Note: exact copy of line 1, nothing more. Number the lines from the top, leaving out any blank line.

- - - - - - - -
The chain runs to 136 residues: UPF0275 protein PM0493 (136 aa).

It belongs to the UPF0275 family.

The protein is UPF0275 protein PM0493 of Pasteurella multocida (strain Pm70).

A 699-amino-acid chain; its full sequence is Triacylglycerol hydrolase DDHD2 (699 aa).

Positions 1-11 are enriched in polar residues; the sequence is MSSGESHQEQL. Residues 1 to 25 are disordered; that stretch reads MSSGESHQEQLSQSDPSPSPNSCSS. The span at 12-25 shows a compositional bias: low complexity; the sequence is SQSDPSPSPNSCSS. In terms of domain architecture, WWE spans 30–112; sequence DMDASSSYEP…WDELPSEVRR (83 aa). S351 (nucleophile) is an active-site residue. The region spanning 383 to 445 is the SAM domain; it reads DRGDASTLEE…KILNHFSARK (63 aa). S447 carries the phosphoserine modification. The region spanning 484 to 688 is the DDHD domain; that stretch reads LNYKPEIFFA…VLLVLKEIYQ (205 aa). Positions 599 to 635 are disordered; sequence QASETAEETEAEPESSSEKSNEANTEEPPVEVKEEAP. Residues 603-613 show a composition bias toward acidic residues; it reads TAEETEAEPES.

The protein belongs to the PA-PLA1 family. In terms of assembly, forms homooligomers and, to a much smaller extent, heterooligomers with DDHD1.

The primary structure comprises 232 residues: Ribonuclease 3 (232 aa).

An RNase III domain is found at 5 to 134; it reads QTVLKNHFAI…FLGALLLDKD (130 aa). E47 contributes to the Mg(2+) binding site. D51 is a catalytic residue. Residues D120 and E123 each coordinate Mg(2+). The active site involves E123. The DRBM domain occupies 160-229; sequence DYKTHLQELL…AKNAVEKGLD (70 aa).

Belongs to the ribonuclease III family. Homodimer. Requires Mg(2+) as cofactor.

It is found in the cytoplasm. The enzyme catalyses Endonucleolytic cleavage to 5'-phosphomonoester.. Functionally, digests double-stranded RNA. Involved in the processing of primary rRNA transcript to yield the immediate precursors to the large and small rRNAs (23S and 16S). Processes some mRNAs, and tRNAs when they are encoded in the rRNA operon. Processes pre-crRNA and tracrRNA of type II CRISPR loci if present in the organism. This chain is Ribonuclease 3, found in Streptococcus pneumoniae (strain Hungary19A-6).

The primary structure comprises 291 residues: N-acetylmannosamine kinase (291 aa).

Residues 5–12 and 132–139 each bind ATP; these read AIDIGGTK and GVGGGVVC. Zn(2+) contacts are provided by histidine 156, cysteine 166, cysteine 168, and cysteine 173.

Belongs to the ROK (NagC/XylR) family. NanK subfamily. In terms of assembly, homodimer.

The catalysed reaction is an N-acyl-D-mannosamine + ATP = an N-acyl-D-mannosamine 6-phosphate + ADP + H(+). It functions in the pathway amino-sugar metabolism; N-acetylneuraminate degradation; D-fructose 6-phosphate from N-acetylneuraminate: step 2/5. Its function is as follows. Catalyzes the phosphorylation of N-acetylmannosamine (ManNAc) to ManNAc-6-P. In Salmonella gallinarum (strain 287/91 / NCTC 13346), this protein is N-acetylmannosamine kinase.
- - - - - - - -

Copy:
The chain runs to 136 residues: UPF0275 protein PM0493 (136 aa).